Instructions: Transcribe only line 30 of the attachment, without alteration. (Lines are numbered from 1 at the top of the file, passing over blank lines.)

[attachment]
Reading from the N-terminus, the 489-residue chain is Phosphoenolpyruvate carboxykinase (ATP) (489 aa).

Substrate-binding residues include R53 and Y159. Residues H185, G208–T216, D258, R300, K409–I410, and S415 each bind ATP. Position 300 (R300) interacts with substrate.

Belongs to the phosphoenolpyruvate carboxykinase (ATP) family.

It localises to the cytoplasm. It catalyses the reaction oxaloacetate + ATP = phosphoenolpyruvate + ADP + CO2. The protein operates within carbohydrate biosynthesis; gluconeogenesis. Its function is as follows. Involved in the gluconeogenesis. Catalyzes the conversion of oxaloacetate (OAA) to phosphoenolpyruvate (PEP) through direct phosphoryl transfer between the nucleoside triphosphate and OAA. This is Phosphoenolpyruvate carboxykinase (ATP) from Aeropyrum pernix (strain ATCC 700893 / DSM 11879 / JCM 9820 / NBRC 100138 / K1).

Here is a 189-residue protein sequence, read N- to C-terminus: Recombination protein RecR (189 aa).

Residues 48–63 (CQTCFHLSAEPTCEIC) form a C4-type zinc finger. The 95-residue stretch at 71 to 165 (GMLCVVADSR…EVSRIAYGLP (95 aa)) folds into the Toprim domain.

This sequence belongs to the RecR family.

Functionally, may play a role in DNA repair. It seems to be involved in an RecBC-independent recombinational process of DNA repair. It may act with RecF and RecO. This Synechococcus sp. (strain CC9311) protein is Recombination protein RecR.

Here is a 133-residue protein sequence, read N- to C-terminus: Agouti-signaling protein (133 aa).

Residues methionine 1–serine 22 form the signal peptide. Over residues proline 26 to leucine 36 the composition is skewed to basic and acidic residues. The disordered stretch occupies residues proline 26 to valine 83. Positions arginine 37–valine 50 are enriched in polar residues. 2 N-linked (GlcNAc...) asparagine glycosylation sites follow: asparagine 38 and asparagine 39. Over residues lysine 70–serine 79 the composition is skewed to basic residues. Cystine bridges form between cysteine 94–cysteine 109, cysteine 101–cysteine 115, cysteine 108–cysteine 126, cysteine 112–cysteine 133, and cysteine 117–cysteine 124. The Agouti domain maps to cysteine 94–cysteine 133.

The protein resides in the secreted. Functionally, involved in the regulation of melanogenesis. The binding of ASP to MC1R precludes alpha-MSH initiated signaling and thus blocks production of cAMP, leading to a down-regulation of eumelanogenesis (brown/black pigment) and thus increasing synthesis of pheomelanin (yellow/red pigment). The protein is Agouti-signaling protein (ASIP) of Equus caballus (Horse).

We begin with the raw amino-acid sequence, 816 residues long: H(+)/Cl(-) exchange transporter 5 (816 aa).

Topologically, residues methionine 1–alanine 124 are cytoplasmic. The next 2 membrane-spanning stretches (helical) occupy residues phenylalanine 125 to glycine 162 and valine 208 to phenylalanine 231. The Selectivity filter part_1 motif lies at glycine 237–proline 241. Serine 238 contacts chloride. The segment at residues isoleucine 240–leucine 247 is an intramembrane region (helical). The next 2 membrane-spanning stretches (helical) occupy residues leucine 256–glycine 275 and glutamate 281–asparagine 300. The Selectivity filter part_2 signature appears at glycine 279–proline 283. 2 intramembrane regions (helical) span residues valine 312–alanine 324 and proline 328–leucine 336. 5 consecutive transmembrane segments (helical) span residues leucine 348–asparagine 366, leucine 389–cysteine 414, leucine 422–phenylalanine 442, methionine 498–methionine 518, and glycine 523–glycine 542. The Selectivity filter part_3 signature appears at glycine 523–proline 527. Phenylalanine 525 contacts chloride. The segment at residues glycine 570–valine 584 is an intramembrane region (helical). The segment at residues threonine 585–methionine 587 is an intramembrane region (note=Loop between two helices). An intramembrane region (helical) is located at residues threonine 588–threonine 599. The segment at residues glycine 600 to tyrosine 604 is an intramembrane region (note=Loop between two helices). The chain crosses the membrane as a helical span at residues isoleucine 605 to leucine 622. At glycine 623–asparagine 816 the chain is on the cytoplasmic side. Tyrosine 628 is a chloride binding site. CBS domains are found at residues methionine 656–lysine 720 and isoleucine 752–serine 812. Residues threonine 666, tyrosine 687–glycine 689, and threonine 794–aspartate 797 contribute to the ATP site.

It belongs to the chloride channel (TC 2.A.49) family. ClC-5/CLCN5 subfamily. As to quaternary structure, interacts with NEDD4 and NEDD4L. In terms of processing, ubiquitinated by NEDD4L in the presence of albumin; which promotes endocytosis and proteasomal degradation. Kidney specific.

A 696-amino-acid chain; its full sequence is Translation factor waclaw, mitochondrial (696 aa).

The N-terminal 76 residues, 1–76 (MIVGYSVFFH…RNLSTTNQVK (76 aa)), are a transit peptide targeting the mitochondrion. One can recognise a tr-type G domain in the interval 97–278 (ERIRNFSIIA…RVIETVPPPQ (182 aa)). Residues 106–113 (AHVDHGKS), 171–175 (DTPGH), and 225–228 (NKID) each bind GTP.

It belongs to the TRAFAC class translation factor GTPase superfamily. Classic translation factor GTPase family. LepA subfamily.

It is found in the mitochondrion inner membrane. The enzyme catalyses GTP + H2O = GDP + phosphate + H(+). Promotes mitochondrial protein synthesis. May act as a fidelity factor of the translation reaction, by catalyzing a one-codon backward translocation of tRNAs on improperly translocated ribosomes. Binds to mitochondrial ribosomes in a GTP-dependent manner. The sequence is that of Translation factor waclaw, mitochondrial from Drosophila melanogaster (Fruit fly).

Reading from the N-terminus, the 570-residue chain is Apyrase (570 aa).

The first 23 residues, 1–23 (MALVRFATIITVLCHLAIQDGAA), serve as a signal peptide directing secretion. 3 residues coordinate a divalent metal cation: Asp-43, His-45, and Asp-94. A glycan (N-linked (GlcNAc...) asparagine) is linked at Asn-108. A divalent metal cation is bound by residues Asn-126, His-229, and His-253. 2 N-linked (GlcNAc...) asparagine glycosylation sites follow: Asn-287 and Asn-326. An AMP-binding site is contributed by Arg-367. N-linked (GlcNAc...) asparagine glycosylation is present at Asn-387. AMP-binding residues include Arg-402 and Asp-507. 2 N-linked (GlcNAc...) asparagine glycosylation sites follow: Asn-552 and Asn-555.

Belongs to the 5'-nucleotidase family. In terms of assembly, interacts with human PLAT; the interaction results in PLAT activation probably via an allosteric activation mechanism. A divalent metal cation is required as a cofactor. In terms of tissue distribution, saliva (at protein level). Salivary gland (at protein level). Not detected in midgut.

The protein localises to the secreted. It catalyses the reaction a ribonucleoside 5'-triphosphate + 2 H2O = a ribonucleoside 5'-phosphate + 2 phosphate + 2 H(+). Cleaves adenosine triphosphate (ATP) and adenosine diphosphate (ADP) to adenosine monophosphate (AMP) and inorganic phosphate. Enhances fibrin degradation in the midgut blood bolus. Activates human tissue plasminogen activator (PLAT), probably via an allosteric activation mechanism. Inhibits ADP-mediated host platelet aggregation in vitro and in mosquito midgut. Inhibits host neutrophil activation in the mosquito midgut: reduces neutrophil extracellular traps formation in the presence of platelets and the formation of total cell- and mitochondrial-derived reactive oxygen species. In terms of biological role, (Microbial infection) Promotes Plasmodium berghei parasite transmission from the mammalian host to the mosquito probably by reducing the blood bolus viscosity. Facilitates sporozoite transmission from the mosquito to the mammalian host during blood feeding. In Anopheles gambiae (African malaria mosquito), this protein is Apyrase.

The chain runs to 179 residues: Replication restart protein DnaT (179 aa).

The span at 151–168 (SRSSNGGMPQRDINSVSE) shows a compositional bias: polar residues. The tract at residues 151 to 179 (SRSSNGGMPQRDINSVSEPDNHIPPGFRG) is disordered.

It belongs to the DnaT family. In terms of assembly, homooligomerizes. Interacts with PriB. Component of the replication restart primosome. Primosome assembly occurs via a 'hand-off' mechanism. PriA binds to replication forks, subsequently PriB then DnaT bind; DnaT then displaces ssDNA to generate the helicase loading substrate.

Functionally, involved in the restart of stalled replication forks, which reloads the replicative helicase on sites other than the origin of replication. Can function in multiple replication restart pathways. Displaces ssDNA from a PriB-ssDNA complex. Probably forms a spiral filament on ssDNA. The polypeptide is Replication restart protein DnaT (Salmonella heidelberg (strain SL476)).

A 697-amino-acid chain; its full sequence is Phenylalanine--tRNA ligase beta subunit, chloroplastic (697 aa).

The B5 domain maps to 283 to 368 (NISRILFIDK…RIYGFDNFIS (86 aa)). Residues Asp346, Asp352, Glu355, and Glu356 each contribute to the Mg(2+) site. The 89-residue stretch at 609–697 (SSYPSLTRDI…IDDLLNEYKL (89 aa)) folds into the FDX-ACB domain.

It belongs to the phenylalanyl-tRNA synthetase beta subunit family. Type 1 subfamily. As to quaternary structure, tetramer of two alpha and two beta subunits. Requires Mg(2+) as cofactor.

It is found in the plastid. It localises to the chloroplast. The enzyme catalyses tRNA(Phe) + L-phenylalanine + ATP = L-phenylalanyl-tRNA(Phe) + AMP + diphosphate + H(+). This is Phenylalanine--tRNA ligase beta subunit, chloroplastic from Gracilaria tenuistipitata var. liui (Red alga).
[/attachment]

It is found in the plastid. It localises to the chloroplast. The enzyme catalyses tRNA(Phe) + L-phenylalanine + ATP = L-phenylalanyl-tRNA(Phe) + AMP + diphosphate + H(+). This is Phenylalanine--tRNA ligase beta subunit, chloroplastic from Gracilaria tenuistipitata var. liui (Red alga).